Wednesday, October 28, 2009
“It’s not the future until we have jetpacks and flying cars. They promised us jetpacks and flying cars! Where are they?” And I realized there’s no escaping this question, either from Chris or any of a myriad other sources. The future isn’t allowed to be here until we have our jetpacks and flying cars. And that’s just the minimum. Space stations, moon cities and personal household robots are also to be desired for a fully functioning future.
... I pondered, and then despaired when a terrible realization hit me. We are in the future, Chris. We got our jetpacks and flying cars. We’ve had them for years.
...We don’t have them because we rejected them. We collectively said, and continue to say, “No thanks.”
And why is that?
Because they’re not safe.
Sure, they’re safer than the first airplanes were in their infancy
I disagree on 2 points but neither are material to his conclusion that we could & should have the future we were promised. The smaller one is that there is a genuine traffic control problem with flying cars, but it is a soluble one on which I have written before.
My bigger disagreement is that it is not us who have decided that we want to be scared of everything but that it is our parasitic government who has given itself a mission to protect us from life. Government has a vast amount of our money to spend & has to find some excuse for doing so which is why government funded quangos & fakecharities are always trying to stir up a scare story on something irrespective of there being no actual evidence (global warming, GM food, food colouring) That the primary objective is to give government an excuse to spend money is that in things for which government is really responsible (MRSA in hospitals, hypothermia due to fuel poverty, the 70 million the DDT ban killed) it does not act to prevent death - indeed the opposite - it is having government involvement, not whether it kills or cures that matters. Another example of this is in housing where, yet again, we have long had the technical capability, as Heinlein said, to provide unlimited good, cheap modular housing but purely because of government parasitism we don't get it, so clearly it isn't purely or even primarily a safety issue.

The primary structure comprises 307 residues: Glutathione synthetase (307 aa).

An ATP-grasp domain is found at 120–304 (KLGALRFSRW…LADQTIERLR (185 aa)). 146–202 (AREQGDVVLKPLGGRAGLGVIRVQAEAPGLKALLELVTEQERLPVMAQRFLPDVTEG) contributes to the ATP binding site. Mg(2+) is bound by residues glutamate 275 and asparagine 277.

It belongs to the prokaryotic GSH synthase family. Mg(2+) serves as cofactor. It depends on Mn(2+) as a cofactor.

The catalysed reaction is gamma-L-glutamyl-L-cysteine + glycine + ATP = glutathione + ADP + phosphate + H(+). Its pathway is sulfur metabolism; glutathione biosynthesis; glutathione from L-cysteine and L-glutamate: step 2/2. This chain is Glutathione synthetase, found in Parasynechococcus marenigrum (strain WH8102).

Indeed look at how individuals behave. Richard Branson is always flying round the world in a condom, skiing is as popular as ever, bungee jumping moreso & teenage kids still motorcycle. It is not individuals who don't want adventure but government which gains power through claiming it alone can protect us from dangers & no longer has the USSR to threaten us with now has to make do with protecting us from all the "dangers" of progress, real or more often imaginary.